Whichever route you decide to go down, referring back to the strategy and understand what you want to test (mobile vs web) and when in the development lifecycle you want to test has a significant impact on tool choice. Additionally, when using an automation tool, a well-thought-out automation framework needs to be created. The design of this automation framework is critical to the reliability and effectiveness of the chosen tool. This framework can also then be applied to your CI (continuous integration) environment to automate the running of tests based on development submissions.
Finally, a quick-win tip before going live with any automation setup is to carry out mini test scenarios that you know the expected results of to test the robustness of the tool and the design of the framework in place.
3. Try modular testing
When implementing continuous testing, rushing to create sophisticated test suites can sometimes do more harm than good. If you start simple and add new tests as you go, it will prevent the wasting of time on analysing false positives and negatives and enhance the reliability of your findings.
If you find yourself in a situation where you have a series of broken tests or tests that lack a cohesive structure, it may be worth exploring the option of modular testing. By breaking up the fragments of your tests, for example, test data and test flow, you can simplify code refactoring, and you don’t have to refresh the parts that aren’t directly linked to the software that is undergoing testing.
4. Visualise results clearly
They say that a picture paints a thousand words. While artistic references may not automatically come to mind when talking about software testing, this concept is relevant. When evaluating test results and analysing potential causes of failure, it’s hugely beneficial to utilise charts and graphs. Tools like Test Rail make this process seamless. This will enable you to get a more detailed view of the interactions involved in the testing process and clarify the results, making it easier to determine the root cause of the test failure and areas for concern.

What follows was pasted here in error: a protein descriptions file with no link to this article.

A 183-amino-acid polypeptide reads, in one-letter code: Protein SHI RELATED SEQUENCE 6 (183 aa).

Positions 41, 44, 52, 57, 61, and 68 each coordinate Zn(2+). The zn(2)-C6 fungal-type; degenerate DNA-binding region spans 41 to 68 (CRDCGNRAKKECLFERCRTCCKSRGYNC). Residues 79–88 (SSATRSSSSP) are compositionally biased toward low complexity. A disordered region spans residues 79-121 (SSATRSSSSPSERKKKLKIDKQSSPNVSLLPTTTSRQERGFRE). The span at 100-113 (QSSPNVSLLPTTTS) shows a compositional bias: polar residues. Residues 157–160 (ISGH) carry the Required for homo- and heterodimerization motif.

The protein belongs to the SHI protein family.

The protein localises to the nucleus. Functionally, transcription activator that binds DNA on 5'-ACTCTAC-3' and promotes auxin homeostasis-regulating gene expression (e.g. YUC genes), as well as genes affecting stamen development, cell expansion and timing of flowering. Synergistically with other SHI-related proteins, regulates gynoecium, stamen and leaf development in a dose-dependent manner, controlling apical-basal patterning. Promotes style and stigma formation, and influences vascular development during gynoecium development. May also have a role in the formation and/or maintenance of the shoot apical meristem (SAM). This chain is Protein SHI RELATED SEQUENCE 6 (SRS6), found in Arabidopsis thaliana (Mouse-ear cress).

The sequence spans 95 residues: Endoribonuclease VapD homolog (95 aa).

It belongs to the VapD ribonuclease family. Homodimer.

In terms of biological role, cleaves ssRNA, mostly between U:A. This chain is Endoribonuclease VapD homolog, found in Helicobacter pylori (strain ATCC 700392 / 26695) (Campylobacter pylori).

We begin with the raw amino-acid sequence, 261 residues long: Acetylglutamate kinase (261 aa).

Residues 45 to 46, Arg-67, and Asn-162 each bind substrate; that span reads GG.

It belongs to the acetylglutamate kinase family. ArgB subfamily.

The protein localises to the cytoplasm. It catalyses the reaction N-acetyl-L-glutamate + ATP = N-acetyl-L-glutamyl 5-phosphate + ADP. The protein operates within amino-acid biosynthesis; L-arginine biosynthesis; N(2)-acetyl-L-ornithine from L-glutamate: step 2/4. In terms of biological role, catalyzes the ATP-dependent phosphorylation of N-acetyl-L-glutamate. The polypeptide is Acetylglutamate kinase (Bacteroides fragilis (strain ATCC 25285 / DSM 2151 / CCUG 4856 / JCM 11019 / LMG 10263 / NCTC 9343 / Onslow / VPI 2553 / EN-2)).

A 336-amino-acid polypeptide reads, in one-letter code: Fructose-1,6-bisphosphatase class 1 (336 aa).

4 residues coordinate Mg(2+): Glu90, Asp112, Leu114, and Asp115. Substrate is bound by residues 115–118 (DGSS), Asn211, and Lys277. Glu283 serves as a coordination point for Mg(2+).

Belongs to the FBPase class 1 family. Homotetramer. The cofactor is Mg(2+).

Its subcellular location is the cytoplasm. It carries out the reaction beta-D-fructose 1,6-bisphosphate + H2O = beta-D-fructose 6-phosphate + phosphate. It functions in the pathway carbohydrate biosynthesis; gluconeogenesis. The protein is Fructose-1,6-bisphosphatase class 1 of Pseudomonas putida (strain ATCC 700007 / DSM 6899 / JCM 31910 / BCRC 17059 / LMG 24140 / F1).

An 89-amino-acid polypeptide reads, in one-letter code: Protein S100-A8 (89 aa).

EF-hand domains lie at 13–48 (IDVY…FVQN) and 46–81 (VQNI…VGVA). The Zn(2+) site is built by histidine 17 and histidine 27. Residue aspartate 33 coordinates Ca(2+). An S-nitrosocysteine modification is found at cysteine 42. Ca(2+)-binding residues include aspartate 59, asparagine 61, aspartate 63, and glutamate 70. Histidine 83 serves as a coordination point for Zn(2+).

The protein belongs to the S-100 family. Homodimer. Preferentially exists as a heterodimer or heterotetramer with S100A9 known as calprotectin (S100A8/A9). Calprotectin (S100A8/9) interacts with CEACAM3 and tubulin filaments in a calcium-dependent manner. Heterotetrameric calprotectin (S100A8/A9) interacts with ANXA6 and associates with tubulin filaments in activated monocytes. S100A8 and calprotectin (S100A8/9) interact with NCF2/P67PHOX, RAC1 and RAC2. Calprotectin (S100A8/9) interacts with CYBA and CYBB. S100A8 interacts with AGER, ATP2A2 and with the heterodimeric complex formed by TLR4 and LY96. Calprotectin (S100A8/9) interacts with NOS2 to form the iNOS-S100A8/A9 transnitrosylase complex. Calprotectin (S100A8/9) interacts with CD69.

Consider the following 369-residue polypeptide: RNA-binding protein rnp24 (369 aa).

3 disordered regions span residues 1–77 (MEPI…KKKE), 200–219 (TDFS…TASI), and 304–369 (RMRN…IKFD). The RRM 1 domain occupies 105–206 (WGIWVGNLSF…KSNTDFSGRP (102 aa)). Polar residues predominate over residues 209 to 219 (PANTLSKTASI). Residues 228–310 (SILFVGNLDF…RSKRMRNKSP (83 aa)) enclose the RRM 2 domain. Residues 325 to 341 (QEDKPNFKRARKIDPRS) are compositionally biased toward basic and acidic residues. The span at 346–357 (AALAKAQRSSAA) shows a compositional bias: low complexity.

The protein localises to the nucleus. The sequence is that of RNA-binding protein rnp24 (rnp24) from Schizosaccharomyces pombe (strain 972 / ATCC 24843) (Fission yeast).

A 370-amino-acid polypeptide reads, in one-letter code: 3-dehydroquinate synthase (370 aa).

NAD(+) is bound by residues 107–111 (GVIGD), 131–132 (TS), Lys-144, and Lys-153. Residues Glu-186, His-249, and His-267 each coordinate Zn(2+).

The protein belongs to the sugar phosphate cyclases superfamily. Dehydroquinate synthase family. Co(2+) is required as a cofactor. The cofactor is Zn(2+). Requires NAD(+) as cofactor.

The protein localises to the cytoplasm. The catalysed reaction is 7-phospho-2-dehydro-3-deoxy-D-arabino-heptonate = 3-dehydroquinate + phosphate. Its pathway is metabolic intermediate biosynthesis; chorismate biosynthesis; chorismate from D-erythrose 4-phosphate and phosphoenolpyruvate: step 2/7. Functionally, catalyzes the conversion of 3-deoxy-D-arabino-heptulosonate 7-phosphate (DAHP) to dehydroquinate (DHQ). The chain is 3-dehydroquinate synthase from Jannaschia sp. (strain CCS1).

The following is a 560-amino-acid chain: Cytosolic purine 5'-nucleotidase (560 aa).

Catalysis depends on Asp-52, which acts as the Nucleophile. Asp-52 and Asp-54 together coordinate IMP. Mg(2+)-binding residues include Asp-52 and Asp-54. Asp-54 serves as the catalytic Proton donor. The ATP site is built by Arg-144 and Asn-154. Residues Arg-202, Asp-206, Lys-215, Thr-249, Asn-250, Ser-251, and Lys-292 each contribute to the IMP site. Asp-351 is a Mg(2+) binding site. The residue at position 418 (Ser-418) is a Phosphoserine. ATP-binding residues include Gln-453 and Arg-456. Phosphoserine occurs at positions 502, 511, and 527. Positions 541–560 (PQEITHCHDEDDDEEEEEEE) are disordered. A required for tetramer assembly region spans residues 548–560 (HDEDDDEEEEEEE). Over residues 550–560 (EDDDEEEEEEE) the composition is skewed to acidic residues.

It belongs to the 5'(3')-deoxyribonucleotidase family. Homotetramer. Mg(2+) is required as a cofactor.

5. Defect reporting
Defect reporting is a significant component of the day-to-day responsibilities of a modern-day tester, and for a good reason. Without the reporting of defects or bugs within the software, there isn’t a call to action for development teams and product owners. However, unless defect reporting is carried out systematically and with a robust approach, it’s easy to get lost.
The best way to tackle defect reporting is to use software, such as Atlassian’s Jira. Not only can bugs be visible to cross-department teams, but the resolution of those bugs can be automatically assigned. An additional tip: when reporting bugs within bug tracking software platforms, utilising images and screenshots helps add visual reference points and the makes reproduction easier.
Continuous testing can be incredibly useful, but to maximise value, it pays to be aware of best practice guidelines and to learn how to adapt them to suit individual requirements. Carrying out tests continually is not always guaranteed to achieve the objectives set out at the beginning of the testing process, and these tips should help you improve your testing strategy. Make plans that are clear and cohesive, eliminate tests that don’t serve a purpose, monitor the performance, consider modular testing, utilise visualisations and screenshots and ensure you use reliable testing tools.
These guidelines will help to save time and effort at the same time as ensuring you get the best out of continuous testing. If you would like to discuss your current continuous testing approach or want to learn more about its benefits contact us.